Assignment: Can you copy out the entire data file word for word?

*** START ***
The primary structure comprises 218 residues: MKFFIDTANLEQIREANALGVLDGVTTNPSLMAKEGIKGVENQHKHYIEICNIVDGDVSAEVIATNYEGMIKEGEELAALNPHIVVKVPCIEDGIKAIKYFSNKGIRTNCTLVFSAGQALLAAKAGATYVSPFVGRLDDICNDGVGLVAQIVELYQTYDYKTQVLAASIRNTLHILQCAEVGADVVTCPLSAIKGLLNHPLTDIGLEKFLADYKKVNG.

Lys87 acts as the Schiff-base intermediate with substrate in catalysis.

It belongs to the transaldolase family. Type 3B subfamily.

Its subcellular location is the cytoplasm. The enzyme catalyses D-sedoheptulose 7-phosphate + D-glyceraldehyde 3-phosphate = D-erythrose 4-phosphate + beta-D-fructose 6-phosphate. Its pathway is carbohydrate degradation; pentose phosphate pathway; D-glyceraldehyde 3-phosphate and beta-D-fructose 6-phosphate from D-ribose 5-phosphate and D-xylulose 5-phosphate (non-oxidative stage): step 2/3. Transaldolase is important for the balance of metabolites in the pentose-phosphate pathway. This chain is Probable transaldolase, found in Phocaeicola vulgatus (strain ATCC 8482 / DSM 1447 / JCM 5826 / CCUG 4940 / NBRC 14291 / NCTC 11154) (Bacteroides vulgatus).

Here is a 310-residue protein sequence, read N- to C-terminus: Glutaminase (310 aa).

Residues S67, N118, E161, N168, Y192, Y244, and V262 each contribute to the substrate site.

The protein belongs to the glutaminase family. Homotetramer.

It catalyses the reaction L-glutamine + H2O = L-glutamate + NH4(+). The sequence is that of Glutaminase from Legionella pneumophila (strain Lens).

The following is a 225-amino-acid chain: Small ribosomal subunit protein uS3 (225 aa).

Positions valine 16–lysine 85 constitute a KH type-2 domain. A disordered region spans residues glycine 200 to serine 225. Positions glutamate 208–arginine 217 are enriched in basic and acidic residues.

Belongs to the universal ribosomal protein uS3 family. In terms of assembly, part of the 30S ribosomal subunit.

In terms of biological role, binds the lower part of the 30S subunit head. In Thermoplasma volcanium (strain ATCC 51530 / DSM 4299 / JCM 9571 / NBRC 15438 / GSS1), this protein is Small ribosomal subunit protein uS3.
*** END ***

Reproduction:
The primary structure comprises 218 residues: MKFFIDTANLEQIREANALGVLDGVTTNPSLMAKEGIKGVENQHKHYIEICNIVDGDVSAEVIATNYEGMIKEGEELAALNPHIVVKVPCIEDGIKAIKYFSNKGIRTNCTLVFSAGQALLAAKAGATYVSPFVGRLDDICNDGVGLVAQIVELYQTYDYKTQVLAASIRNTLHILQCAEVGADVVTCPLSAIKGLLNHPLTDIGLEKFLADYKKVNG.

Lys87 acts as the Schiff-base intermediate with substrate in catalysis.

It belongs to the transaldolase family. Type 3B subfamily.

Its subcellular location is the cytoplasm. The enzyme catalyses D-sedoheptulose 7-phosphate + D-glyceraldehyde 3-phosphate = D-erythrose 4-phosphate + beta-D-fructose 6-phosphate. Its pathway is carbohydrate degradation; pentose phosphate pathway; D-glyceraldehyde 3-phosphate and beta-D-fructose 6-phosphate from D-ribose 5-phosphate and D-xylulose 5-phosphate (non-oxidative stage): step 2/3. Transaldolase is important for the balance of metabolites in the pentose-phosphate pathway. This chain is Probable transaldolase, found in Phocaeicola vulgatus (strain ATCC 8482 / DSM 1447 / JCM 5826 / CCUG 4940 / NBRC 14291 / NCTC 11154) (Bacteroides vulgatus).

Here is a 310-residue protein sequence, read N- to C-terminus: Glutaminase (310 aa).

Residues S67, N118, E161, N168, Y192, Y244, and V262 each contribute to the substrate site.

The protein belongs to the glutaminase family. Homotetramer.

It catalyses the reaction L-glutamine + H2O = L-glutamate + NH4(+). The sequence is that of Glutaminase from Legionella pneumophila (strain Lens).

The following is a 225-amino-acid chain: Small ribosomal subunit protein uS3 (225 aa).

Positions valine 16–lysine 85 constitute a KH type-2 domain. A disordered region spans residues glycine 200 to serine 225. Positions glutamate 208–arginine 217 are enriched in basic and acidic residues.

Belongs to the universal ribosomal protein uS3 family. In terms of assembly, part of the 30S ribosomal subunit.

In terms of biological role, binds the lower part of the 30S subunit head. In Thermoplasma volcanium (strain ATCC 51530 / DSM 4299 / JCM 9571 / NBRC 15438 / GSS1), this protein is Small ribosomal subunit protein uS3.